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New Astaroth Virus Uses Anti-Malware Software to Steal User Information



New Astaroth Virus Uses Anti-Malware Software to Steal User Information

An Astaroth virus, a strain of a Trojan virus was discovered to be targeting Brazillian and European countries, gaining access to devices by using legitimate applications and even anti-malware software to forgo firewalls. Software security company, Cybereason, found the strain and released a post on their blog about how Astaroth functions


The virus is spread mostly through email attachments and hyperlinks, uploading malicious modules to the device to monitor the user and send information back to the hackers. Among a few things that these modules do, it includes logging keystrokes, intercepting operating system calls, gathering information saved to the clipboard continuously, as well as collecting all user password information for various accounts.


Cybereason claims that this kind of virus can be fatal for organizations that cannot see into their digital environment. They claim that

“[b]ecause of the great potential for malicious exploitation inherent in the use of native processes, it is very likely that many other information stealers will adopt this method to deliver their payload into targeted machines.”


Astaroth is a strain of the Trojan virus that was initially discovered in 2017 and is incredibly intuitive, using the systems built in processes to bypass firewall and software protections. Upon downloading the link from either email or hyperlink, a .7zip file is uploaded to the device, using Windows BITSAdmin to download the payload. This payload includes a .lnk file, which spawns a wmic.exe file. From here, the virus will initialize an XSL Script processing attack. By using the native applications, the virus can hide the full scope of the damage done.


After connecting to a C2 server, information begins being sent to the hacker while simultaneously downloading applications that will help further the virus. To bypass anti-malware giant, Avast, the Astaroth virus injects an aswrundll.exe file on the device. This file is disguised as Avast’s Software Runtime Dynamic Link Library, which is how it avoids Avast’s scans. The virus is also designed to exploit the uninsooo.exe process of security, should Avast Anti-Virus not be downloaded on the infected device.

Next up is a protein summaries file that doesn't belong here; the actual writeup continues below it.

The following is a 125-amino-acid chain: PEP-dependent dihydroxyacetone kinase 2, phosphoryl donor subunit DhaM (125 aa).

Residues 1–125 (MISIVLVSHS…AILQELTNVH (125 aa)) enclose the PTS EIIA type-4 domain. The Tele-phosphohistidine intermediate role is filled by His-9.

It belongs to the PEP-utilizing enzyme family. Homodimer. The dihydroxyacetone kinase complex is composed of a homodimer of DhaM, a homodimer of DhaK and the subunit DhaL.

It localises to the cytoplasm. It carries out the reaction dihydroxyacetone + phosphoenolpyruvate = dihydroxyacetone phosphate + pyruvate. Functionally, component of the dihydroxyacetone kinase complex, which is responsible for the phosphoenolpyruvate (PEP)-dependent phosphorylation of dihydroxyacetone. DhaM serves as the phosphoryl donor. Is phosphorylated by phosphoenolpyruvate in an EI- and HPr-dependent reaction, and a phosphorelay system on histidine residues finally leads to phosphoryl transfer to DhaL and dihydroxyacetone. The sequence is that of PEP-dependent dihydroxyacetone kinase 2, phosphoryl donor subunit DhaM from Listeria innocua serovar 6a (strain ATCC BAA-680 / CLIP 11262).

While you can follow the standard steps used to avoid scams and viruses, it’s difficult to combat something that bypasses what is one of the most common anti-virus software in the world. If a user believes that there could be something infecting their device, it’s best to delve into your list of running processes to see if something you don’t recognize could be running. Keep all your personal information on a computer under a password or 2-key authentication system to help further protect your delicate information.


There are a few ways to rid yourself of the Astaroth virus if you are one of the unlucky ones to have found yourself with the digital parasite. Because the program has no graphical user interface (GUI), there is no way to uninstall it directly from the device. Users would need an anti-malware program — Spyhunter, Reimage, or Malwarebytes are great options — to scan for the files and remove them. If users can’t download these programs directly to their devices, a USB stick can be used by downloading the program from an uninfected PC and downloading it to the infected device.


While the Astaroth virus has been contained to Brazil and Europe, the efficiency and speed which this virus has developed are more than enough to prove its viability. It may become more prominent in the time to come, as hackers develop more creative ways to manipulate and infect legitimate software to infect computers and crash unsuspecting systems.

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